If you’re visiting the south coast of Cornwall, The Lost Gardens of Heligan is one of those places you simply have to see. Here’s why…
The gardens at Heligan are incredible. You can easily lose a day in this 200-acre botanical estate, made up from a beautiful blend of kitchen and flower gardens, subtropical woods, and water and valleys that are teeming with wildlife. But why are they “lost”, and what makes them different from other estate gardens?
The gardens at Heligan were created between the late eighteenth and early twentieth centuries by the Tremayne family. Immediately before the First World War, a team of 22 gardeners looked after the estate; however, sadly, only 6 of them survived the war.
The Tremayne family’s house had been used as a convalescent home, and was used for war work again during the Second World War. In the 1970s, it was converted into flats, finally separating the house from its gardens. Nature gradually took over the once-immaculate grounds.
Fast-forward to 1990, when a Tremayne descendant, John Willis, inherited the Heligan estate. John and some friends (including Tim Smit, later of Eden Project fame) macheted their way through the thorns and weeds to the heart of the old gardens.
The team was taken by surprise by the romance of the overgrown grounds. They found glimpses of gardeners’ lives preserved in a time-capsule of sheds, alongside formal gardens taken over by weeds and trees.
John and his friends took on the massive task of rediscovering and restoring his ancestors’ gardens. And the result? A garden whose story is as magical and unique as its planting.
One of the truly remarkable things about Heligan is the diversity of gardens and landscapes in one estate. This ”gardenesque” approach is typically Victorian, combining a love of collecting rare plants with the practical need for fruit, vegetables and cut flowers.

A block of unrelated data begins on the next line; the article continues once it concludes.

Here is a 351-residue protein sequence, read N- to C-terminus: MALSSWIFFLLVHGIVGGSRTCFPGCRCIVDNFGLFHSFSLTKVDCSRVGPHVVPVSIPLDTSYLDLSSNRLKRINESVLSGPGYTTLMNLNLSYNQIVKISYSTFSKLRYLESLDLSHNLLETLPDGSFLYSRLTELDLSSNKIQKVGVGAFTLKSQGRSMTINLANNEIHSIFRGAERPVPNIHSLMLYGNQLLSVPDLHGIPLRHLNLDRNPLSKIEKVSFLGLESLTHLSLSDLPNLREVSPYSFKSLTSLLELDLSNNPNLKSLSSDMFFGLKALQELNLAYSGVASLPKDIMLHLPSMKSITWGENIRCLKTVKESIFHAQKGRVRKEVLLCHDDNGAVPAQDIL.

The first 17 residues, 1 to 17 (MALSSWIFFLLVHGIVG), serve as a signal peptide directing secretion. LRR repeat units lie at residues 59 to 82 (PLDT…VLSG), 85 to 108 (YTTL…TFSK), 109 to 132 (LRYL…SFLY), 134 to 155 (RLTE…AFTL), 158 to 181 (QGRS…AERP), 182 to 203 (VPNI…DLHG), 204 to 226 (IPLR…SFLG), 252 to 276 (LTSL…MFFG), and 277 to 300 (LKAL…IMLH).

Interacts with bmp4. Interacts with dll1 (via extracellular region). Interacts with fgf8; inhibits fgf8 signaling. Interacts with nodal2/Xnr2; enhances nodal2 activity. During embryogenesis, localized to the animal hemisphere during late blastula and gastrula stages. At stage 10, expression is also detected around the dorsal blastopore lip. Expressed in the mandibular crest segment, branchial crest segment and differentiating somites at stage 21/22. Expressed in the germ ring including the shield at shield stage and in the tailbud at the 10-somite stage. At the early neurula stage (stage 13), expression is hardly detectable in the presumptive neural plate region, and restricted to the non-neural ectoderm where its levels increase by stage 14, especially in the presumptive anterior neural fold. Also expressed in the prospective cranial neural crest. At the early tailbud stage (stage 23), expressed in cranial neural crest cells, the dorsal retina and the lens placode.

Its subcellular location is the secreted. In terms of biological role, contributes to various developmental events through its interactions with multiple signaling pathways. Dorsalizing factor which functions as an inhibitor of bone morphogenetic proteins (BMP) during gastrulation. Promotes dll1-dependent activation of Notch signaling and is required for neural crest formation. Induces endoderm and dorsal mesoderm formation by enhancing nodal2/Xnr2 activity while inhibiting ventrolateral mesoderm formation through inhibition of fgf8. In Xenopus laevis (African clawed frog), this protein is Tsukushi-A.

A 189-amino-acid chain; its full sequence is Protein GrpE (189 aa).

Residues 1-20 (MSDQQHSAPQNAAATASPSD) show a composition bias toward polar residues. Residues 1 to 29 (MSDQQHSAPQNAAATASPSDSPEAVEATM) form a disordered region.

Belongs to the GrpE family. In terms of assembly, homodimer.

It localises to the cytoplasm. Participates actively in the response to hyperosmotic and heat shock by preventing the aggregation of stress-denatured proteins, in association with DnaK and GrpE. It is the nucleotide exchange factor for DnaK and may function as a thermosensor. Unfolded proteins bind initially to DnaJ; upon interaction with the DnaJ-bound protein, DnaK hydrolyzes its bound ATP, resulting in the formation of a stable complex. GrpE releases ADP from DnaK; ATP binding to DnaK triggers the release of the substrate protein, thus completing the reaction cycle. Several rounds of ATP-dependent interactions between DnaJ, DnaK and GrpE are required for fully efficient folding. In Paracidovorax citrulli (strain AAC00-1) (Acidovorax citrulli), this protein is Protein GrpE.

Work continues on the 200-acre site, with the Heligan team aiming to “remain a living and working example of the best of best practice”. Visitors can see the team in action in various places around the site.
Here are a few of Heligan’s highlights.
Heligan’s kitchen garden team uses traditional Victorian methods to cultivate over 300 heritage species of vegetable, fruit and herbs. Like many stately homes, the Heligan estate fed the family, and today, you can enjoy the wonderful results of the productive garden in the Heligan Kitchen restaurant. As you explore the gardens, look out for the potting shed - one of Heligan’s most evocative glimpses into the past.
Walk along the winding boardwalk to the bottom of the valley, planted with dramatic tropical specimens brought back by Victorian explorers. Species like bamboo, banana and palms arch across the path, creating a lush and green landscape that’s like nowhere else you’ve ever walked. At least, not in the UK…
Leave the jungle and head for Heligan’s native woodland. This area stretches for over 60 acres, and it’s the most beautiful place for a relaxing stroll. Look out for Heligan’s iconic sculptures, the Giant’s Head, the Mud Maid and the Grey Lady. Head for the heart of the woods to find out more about Heligan’s charcoal project.